How do you interview? I usually start with a phone interview which helps me gauge confidence, maturity, and level of interest. Next, I set up an in-person interview with myself and the sitter/nanny. From there, the next step would be to set up an abbreviated time for the sitter/nanny to come spend a little bit of time with the kids while I was near to essentially do a “test” run.
What questions do you ask? I like to know their childcare history, and specifically if they’ve cared for multiple kids at different ages. I ask if they are CPR trained, and any other important safety or medical questions. To be honest, I do a lot of talking during the interview in order to give as accurate a picture as possible of what I am looking for for my kids. Usually, the interview is conversational and it allows me to get to know the provider a bit!
How much to do you pay, or how do you figure out how much to pay? This varies from season to season but in general, I pay high teens/low twenties for 3 kids.
Have you used a babysitter placement service? I have! That takes all the legwork out of finding a sitter, but I did miss the opportunity to meet/interview a childcare provider before the time of the service. I could have done that on my own, of course, but the point was for the placement service to do the legwork!
How do you gain trust? It takes time and practice. Like I mentioned earlier, I spend a lot of time describing my kids, explaining what they like to do, and really trying to give a full picture of what our days look like at the house. That way I can feel that the sitter knows what to expect and if she says she’s interested in the job, I feel confident that she knows what she has signed up for!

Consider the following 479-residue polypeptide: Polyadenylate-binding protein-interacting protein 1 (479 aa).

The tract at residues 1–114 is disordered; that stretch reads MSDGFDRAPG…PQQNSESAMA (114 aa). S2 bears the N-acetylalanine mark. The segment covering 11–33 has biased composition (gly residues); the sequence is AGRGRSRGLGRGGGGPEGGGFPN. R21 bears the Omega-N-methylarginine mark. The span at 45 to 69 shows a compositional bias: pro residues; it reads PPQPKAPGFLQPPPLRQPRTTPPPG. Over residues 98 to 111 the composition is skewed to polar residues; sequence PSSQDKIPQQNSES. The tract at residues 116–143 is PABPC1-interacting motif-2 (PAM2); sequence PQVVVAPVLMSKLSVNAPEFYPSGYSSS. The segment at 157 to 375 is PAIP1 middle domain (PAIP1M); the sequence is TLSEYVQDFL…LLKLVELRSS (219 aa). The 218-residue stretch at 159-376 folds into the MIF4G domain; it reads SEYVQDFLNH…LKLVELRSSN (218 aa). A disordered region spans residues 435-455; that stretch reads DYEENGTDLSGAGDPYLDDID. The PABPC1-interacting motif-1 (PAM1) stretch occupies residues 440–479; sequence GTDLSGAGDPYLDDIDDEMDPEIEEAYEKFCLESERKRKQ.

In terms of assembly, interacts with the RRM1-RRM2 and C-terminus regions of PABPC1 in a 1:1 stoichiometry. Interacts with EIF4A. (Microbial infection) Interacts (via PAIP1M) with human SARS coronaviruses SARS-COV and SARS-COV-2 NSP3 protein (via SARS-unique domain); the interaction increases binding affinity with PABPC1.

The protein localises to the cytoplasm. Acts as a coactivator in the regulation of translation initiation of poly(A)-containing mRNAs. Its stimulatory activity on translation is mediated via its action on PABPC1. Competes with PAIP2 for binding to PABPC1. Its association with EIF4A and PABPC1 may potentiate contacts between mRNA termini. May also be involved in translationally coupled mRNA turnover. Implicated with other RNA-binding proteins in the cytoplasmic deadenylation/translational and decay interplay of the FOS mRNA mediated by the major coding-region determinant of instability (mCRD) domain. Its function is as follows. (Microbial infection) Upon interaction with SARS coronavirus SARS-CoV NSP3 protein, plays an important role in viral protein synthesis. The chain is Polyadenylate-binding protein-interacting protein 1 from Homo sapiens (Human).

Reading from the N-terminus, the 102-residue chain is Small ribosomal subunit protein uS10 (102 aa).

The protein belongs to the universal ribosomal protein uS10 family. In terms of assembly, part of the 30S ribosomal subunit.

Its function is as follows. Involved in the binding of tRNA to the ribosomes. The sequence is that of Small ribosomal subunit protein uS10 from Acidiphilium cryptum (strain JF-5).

What are your rules? This is a huge question, but in general, I require the sitter/nanny to follow the same rules that Justin and I have for the kids. Discipline looks different, but we expect the kids to be respectful, kind, and act in the same way we encourage them to act when Justin or I am in charge.
How do you get your kids to not come to you since you work from home? I set pretty clear boundaries from the start. If I’m working, I’m working and cannot be “on duty” (unless there is an emergency of course!). So I tell the sitter to act as if I am not here. Since I work from home, I do my best to stay out of the common areas and kitchen, which isn’t a struggle. Not only does it make it easier for the kids to have physical separation from me, but it also allows me to stay in my “creative work-mode” mindset.